Helping the Christian Church to understand and use the Psalms.

The Psalms and the Inner Man

The Christian God is concerned about the Christian’s heart.

The Christian God is concerned about the Christian’s heart. We are to serve wholeheartedly (Col 3:23, Eph. 6:7). We are to love the LORD with all our heart (Deut. 6:5-6). But, an aspect that I find I don’t often give enough thought to in the moment is to sing with our hearts.

There are several times the Apostle Paul talks about what’s inside (or supposed to be inside) of us when we sing. He says that we are to be … singing and making melody to the Lord with your heart (Eph. 5:19). In the parallel passage, Paul commands us to “let the word of Christ dwell in you richly … singing … with thankfulness in your hearts to God” (Col. 3:16). Paul is commanding us to sing and specifying what to sing, but he’s also saying a lot in these verses about the manner in which we are to sing. Singing is done with the lips, but if it’s not also done with the heart, it falls short of what Paul commands.

But, Paul doesn’t stop at the heart. Paul also talks about singing in 1 Cor. 14 (among other early Christian worship practices). He tells us of his own obligations in worship. “What am I to do? … I will sing praise with my spirit, but I will sing with my mind also” (1 Cor. 14:15b). Paul will “sing with understanding” (NKJV). God wants our hearts and our minds engaged in singing.

And that’s not easy. I can’t tell you how many times I’ve been in the congregation, lips forming every syllable and my mind is on so many other things. I’m thinking anything but about the LORD. I’m thinking about corralling kids, about empty stomachs, full bladders, that ongoing conversation I’ve been having on Facebook since last Friday!

Paul is asking a lot of us, but he’s not asking the impossible. It’s not like he’s telling us that we have to sing the A B C’s wholeheartedly. It’s beneath what Paul asks to sing “Row, Row, Row Your Boat” with understanding. What does Paul have in mind that is so worthy of engaging our hearts and minds? Well in the very least, Paul is talking about the Psalms. The Psalms are the inspired word of God. They contain objective truth that we would do well to meditate upon day and night. But, furthermore, the Psalms are also inspired experiential truth. They contain inspired emotion. The Psalmists were inspired in head AND in heart. Paul is telling us to pour our hearts and minds into the Psalms, because they’re deep and wide enough to not leave us shallow.

And the power to do what Paul commands is in Christ Himself. Paul calls the Psalms the “word of Christ” (Col. 3:16). How often do I need to be reminded that I am singing Christ’s words! The Church sings praise in union with Christ. And, if I’m singing with Him, then He is singing with me! When we get this union with Christ in our minds as we sing, it necessarily affects our hearts, too. And that’s what Paul is after. Singing the Psalms is not a performance for God to listen to and appreciate, but instead is one of His means to have our thoughts renewed after the mind of Christ and our emotions shaped by the heart of Christ. Singing praises is transformative, and perhaps a first step toward being transformed is to see it as such.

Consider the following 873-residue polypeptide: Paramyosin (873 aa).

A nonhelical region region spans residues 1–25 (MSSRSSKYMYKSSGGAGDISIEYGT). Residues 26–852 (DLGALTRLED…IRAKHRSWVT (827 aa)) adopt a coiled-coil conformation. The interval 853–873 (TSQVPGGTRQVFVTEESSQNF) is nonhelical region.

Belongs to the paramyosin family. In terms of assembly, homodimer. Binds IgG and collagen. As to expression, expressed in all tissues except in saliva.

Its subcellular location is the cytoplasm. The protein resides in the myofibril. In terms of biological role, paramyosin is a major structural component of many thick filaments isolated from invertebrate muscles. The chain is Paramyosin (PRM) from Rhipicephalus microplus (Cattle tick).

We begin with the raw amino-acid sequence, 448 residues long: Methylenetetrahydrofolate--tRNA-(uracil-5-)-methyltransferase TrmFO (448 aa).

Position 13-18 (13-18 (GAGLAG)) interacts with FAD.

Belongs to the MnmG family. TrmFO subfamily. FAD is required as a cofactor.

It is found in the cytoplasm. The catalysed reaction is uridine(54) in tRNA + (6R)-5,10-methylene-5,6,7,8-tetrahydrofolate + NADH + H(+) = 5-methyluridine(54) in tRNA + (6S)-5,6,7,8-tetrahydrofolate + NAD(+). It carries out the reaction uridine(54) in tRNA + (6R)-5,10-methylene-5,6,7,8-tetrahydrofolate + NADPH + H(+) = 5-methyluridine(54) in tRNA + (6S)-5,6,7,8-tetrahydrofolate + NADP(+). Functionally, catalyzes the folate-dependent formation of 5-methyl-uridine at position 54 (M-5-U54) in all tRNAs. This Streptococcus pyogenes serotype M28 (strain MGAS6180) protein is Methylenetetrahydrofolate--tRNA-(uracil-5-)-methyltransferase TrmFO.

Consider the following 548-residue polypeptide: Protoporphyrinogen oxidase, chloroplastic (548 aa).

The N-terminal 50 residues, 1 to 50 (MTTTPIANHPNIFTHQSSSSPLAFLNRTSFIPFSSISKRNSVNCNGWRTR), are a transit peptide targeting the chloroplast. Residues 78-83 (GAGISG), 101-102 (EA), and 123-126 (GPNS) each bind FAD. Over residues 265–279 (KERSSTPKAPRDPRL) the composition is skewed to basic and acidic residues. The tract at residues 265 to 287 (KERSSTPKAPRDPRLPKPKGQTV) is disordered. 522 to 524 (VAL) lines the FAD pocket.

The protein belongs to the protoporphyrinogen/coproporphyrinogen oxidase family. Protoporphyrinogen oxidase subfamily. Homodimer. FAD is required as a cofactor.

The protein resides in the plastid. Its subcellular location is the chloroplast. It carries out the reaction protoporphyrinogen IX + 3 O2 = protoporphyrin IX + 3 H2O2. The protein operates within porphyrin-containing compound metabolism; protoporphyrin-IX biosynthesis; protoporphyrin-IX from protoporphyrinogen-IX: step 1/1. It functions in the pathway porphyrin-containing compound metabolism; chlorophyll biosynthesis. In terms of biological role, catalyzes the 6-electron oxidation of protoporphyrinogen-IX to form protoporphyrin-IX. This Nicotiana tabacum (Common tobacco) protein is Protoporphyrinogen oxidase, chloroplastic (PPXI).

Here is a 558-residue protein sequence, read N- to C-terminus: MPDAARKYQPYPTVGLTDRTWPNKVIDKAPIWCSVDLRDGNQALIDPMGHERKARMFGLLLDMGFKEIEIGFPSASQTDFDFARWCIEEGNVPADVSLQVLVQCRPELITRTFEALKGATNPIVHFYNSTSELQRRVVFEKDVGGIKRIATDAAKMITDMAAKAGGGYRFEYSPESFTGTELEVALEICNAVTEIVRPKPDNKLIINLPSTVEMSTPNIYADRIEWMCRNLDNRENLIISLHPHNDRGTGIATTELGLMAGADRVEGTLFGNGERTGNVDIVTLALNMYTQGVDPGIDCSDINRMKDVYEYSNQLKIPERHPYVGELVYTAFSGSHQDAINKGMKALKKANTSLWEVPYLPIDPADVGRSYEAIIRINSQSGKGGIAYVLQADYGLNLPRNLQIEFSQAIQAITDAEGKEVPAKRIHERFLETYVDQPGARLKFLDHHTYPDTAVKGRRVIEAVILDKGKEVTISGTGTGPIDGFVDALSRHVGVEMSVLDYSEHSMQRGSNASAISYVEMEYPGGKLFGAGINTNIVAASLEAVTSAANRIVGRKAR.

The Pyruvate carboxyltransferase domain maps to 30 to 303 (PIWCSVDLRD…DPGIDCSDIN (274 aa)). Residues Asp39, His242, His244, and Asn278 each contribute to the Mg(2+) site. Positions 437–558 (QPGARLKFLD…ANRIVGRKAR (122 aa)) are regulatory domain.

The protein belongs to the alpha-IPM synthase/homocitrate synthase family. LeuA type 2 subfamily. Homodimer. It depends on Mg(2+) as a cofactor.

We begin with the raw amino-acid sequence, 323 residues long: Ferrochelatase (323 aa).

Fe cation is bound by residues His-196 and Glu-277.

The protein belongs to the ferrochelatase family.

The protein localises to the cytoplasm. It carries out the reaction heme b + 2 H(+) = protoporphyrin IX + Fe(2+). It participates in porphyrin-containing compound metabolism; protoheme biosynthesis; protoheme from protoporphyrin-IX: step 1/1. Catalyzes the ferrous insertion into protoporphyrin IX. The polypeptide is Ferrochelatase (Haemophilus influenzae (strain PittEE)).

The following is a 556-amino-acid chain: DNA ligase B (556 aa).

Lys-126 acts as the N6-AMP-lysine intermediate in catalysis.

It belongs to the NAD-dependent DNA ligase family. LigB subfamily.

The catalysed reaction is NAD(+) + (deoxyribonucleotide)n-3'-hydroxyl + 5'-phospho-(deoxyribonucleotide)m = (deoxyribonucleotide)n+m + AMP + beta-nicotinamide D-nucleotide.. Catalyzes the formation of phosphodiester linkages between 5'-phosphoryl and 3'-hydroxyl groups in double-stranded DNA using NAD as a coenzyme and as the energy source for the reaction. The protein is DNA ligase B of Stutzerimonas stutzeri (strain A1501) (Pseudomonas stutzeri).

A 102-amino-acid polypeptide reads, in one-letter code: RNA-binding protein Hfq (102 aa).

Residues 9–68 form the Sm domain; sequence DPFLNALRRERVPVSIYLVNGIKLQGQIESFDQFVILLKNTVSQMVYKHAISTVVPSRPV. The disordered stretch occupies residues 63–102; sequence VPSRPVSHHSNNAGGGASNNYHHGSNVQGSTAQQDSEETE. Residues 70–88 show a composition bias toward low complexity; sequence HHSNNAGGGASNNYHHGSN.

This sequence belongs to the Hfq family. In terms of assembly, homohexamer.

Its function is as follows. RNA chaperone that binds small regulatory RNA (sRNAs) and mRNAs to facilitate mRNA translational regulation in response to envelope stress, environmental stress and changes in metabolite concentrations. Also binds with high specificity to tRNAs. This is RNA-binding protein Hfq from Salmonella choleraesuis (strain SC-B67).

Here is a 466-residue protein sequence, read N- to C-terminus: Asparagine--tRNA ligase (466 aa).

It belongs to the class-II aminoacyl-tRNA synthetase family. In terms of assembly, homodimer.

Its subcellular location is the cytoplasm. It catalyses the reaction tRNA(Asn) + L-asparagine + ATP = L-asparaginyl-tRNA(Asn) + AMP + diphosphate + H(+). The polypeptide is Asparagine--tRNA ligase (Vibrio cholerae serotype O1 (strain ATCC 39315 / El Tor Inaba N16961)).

So, where is your heart? Do you sing merely because you’re supposed to? Do you sing in performance? Do you sing distracted? There are different temptations for all of us, so I urge you to wrestle with Paul’s commands. We must confess to Christ where we have sinned in singing and trust that He is faithful and just to forgive us our sins and to cleanse us from all unrighteousness (1 John 1:9). And in faith, we must look to Christ. Look at His heart as revealed in the Psalms. Think His thoughts as you lift His words to your lips. And trust in Him to renew your heart and mind (and your lips as well).

We love the Psalms!

It is our conviction that the whole Book of Psalms is, with the rest of the Old and New Testament, the infallible and inerrant Word of God. The Psalms are to be understood as the Word of Christ and all the Psalms speak of Him and those united to Him by faith. The Psalms are meant for use by Christians when they sing, praise, read, hear, memorize, pray, teach, rebuke, correct, train, and preach. It is our hope that this blog will be used by God to exalt Christ, our anointed mediator, that the Christian Church might know better the blessing for all who trust in Him.